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TDRS-K Arrives at Kennedy for Launch Processing
A container with the TDRS satellite is unloaded from a C-17 aircraft.

Image above: A container with the TDRS satellite is unloaded from a C-17 aircraft. Photo credit: NASA/Kim Shiflett
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The first in a new class of Tracking and Data Relay Satellites arrived at NASA's Kennedy Space Center in Florida on Dec. 18 to begin the final phase of launch preparations ahead of a targeted liftoff on Jan. 29, 2013.

The spacecraft features two large solar arrays, a pair of large antennas and numerous other communications antennas and electronics. It was built at The Boeing Co.'s El Segundo, Calif., facility.

Packaged inside a robust box for shipping, the satellite will be checked out and put into its final configuration for launch atop a United Launch Alliance Atlas V rocket.

TDRS-K, as the new satellite is named, will serve as a communications platform between numerous spacecraft and ground stations on Earth. Its launch will mark the latest upgrade for the sophisticated constellation of spacecraft. Two more spacecraft, TDRS-L and –M, will launch later in 2013 and 2015, respectively, to complete the upgrade. Stationed in geosynchronous orbit about 22,300 miles above Earth, the satellites can pick up signals from lower orbiting spacecraft and send those signals to ground control and data collection stations.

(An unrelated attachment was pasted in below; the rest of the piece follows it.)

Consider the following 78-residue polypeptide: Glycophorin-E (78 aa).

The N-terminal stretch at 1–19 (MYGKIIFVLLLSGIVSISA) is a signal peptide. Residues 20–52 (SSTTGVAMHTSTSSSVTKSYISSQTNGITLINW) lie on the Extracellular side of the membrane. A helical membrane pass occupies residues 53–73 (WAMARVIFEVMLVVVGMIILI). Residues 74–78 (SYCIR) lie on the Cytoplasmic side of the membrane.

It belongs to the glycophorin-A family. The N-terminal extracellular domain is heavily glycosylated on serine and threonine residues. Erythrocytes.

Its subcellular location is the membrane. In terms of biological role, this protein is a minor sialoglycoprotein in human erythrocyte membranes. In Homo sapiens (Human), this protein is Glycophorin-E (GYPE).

The International Space Station is a frequent user of the TDRS system. NASA's Hubble Space Telescope and other space-borne observatories also transmit signals through the TDRS satellites.

NASA launched nine TDRS spacecraft, and seven remain active. Two others have been retired. The second TDRS was lost in 1986 during the space shuttle Challenger accident.

NASA's John F. Kennedy Space Center